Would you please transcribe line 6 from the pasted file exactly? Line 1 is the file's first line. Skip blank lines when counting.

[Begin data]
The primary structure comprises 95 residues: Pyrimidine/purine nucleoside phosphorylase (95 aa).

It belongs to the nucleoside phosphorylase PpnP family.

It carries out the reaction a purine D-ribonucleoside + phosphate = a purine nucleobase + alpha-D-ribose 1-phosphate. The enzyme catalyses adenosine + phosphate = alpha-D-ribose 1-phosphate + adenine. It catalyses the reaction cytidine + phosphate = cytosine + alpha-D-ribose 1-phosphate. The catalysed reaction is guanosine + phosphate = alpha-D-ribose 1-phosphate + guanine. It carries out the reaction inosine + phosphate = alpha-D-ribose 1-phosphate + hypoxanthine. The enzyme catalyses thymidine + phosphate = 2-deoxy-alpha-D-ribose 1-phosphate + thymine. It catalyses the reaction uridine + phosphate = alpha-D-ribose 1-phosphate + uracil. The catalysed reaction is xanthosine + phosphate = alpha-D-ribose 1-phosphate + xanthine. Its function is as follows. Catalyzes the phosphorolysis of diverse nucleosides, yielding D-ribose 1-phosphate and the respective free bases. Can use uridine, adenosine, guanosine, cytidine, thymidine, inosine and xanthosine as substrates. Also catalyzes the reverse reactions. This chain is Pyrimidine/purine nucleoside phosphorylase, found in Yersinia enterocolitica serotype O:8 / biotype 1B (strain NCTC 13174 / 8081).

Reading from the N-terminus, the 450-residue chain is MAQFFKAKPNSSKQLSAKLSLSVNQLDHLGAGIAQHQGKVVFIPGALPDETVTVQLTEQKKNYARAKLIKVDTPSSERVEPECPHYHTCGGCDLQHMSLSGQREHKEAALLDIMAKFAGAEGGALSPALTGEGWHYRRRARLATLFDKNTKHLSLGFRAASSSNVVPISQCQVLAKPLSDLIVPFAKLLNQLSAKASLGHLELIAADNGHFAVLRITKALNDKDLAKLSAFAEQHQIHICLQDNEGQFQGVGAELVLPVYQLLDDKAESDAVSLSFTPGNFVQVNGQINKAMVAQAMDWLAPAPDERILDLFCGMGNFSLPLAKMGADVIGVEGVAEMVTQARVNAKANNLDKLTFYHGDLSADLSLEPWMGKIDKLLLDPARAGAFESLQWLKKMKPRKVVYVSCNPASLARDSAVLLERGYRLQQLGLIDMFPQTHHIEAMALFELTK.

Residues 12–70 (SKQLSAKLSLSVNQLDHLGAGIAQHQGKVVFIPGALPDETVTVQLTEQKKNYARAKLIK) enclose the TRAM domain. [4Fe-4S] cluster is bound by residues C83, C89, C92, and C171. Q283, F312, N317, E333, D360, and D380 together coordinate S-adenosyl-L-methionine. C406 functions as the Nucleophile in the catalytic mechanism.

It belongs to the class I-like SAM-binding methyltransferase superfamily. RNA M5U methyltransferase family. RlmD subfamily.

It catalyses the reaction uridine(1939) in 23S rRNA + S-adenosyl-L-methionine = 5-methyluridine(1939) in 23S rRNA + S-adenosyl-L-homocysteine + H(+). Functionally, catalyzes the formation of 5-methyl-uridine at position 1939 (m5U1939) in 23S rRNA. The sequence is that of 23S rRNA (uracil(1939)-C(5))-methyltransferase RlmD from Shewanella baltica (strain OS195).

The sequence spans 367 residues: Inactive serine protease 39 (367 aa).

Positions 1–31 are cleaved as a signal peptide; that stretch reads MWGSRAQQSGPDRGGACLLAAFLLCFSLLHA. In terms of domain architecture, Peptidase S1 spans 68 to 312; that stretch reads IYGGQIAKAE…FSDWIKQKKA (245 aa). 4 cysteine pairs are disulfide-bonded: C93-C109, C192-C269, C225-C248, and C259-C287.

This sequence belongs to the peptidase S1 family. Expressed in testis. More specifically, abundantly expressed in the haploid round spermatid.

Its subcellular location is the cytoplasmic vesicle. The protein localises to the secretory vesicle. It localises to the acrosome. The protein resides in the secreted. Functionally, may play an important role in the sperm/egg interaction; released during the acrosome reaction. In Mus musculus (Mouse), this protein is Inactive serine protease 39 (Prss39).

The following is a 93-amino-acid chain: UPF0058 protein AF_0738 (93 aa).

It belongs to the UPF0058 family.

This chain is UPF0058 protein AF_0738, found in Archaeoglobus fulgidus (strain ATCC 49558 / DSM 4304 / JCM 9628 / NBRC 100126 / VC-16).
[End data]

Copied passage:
It belongs to the class I-like SAM-binding methyltransferase superfamily. RNA M5U methyltransferase family. RlmD subfamily.